July 9, 2004 |
Philip Morris International and the European Union have sealed a deal for the maker of Marlboro cigarettes to pay $1 billion to fight smuggling and counterfeits that are costing both sides hundreds of millions annually in lost taxes and sales, sources familiar with the matter said Thursday. Talks to end years of legal wrangling will conclude Friday with the signing of a cooperation agreement, one source familiar with the talks said.
April 8, 2004 |
A state appeals court threw out a $21.7-million award against two tobacco giants Wednesday, ruling that a jury shouldn't have considered evidence of industry misconduct in a 10-year period during which cigarette makers were protected from litigation. The decision marked the first time a jury award had been overturned as a result of a California Supreme Court ruling in 2002 that determined the effect of previous legislative protections for the industry.
March 11, 2004 |
The Justice Department may seek to force Altria Group's Philip Morris USA, R.J. Reynolds Tobacco Holdings Inc. and other cigarette makers to give up profits earned before 1970, a federal judge ruled Wednesday. Attorneys for the cigarette makers argued that the government shouldn't be able to use a 1970 racketeering statute to recover industry profits earned before the law was on the books. U.S.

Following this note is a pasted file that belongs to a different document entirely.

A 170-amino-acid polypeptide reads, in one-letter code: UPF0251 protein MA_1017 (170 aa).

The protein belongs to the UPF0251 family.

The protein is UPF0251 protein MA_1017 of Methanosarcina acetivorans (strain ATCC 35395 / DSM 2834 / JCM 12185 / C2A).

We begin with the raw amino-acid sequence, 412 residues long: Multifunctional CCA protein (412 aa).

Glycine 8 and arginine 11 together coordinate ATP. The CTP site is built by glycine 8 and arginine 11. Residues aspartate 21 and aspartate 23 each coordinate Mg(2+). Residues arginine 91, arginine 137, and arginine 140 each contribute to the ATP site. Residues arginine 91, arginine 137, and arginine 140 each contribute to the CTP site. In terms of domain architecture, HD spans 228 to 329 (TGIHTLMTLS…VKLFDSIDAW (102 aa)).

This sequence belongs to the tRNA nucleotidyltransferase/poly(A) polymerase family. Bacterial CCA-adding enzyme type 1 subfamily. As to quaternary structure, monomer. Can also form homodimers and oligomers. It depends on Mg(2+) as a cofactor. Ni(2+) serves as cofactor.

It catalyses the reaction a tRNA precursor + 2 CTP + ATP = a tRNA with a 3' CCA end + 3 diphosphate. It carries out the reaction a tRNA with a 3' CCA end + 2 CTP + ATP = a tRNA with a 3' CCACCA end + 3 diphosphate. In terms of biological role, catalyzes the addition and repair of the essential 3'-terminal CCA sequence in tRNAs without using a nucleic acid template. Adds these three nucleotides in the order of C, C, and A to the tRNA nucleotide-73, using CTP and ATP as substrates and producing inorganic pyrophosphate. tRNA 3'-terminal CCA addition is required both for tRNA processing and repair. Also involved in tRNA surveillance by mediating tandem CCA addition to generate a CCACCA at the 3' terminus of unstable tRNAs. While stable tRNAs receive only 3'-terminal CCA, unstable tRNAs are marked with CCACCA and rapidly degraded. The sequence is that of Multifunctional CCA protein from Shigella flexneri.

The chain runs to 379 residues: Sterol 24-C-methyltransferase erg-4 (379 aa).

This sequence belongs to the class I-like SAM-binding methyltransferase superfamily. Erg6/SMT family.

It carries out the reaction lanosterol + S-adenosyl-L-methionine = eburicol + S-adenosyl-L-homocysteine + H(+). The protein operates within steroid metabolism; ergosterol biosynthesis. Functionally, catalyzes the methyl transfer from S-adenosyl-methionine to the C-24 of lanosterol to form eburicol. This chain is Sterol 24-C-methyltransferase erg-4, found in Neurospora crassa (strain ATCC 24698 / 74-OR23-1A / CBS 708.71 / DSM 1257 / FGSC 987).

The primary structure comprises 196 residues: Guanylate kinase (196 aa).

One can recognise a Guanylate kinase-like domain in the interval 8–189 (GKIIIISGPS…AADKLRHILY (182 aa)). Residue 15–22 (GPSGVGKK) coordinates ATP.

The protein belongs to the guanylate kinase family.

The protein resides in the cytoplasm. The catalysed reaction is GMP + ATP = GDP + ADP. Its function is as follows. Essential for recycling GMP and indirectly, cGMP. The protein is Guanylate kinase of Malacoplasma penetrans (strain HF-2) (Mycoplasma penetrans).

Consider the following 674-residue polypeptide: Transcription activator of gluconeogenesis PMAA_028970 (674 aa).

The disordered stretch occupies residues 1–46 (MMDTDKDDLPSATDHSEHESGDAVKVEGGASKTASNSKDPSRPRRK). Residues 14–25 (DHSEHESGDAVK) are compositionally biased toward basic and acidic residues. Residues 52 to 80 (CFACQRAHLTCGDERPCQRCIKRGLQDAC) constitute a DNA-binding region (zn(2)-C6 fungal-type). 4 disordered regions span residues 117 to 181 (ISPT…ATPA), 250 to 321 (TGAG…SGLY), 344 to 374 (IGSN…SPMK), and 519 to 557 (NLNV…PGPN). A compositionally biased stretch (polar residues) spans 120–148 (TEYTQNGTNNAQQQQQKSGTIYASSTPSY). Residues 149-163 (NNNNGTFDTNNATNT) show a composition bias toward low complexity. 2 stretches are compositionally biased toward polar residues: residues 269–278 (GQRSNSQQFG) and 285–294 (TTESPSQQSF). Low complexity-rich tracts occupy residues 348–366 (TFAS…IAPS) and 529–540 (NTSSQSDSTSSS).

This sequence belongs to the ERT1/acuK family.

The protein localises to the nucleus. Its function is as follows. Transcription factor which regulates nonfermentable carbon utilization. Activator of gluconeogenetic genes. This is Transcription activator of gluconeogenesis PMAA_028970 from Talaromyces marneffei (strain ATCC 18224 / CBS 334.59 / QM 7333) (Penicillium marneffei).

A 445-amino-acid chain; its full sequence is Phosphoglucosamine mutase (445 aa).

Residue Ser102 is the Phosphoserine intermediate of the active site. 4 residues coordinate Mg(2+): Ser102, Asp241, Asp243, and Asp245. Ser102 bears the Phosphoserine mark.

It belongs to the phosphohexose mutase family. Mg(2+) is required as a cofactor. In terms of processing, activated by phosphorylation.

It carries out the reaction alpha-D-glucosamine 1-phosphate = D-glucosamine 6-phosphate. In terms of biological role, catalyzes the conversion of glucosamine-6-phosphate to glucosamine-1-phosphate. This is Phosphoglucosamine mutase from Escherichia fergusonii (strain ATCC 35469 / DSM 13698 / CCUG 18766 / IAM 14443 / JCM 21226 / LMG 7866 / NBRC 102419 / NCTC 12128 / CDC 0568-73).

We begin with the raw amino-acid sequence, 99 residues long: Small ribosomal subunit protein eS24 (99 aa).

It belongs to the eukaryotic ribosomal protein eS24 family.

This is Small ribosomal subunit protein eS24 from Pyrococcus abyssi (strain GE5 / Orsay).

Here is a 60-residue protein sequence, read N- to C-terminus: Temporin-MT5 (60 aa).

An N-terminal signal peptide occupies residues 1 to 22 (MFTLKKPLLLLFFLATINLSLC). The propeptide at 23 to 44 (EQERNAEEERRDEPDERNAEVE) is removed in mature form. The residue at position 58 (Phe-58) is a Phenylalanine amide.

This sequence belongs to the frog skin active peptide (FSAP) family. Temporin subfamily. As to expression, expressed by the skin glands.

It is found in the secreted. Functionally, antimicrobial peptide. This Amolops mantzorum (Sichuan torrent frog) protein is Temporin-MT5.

January 29, 2004 |
Altria Group Inc., parent of cigarette maker Philip Morris, said fourth-quarter earnings rose 18% after it reduced prices on Marlboro and other top sellers to win back smokers who had switched to cheaper brands. Net income climbed to $2.09 billion, or $1.02 a share, from $1.77 billion, or 85 cents, in the year-earlier period, the New York-based company said in a statement. Sales at Altria, which also owns Kraft Foods Inc., increased 10% to $20.7 billion from $18.8 billion.
January 7, 2004 |
Philip Morris USA and R.J. Reynolds Tobacco Holdings Inc., the two largest U.S. cigarette makers, must face class-action lawsuits brought by Missouri smokers who claim they were misled about the health risks of "light" cigarettes, a state judge decided. Judge Michael David in St. Louis last week certified the two separate lawsuits, allowing the plaintiffs to represent thousands of other smokers.
November 25, 2003 |
A New Hampshire jury ruled in favor of tobacco giant Philip Morris USA in the case of a woman who blamed Marlboros for the lung cancer that killed her husband. Philip Morris argued that Julien Longden of Manchester could have quit smoking, but chose not to do so. The company also said other factors could have caused the cancer. He died in 2000 and the suit was filed by his wife, Sheila Longden.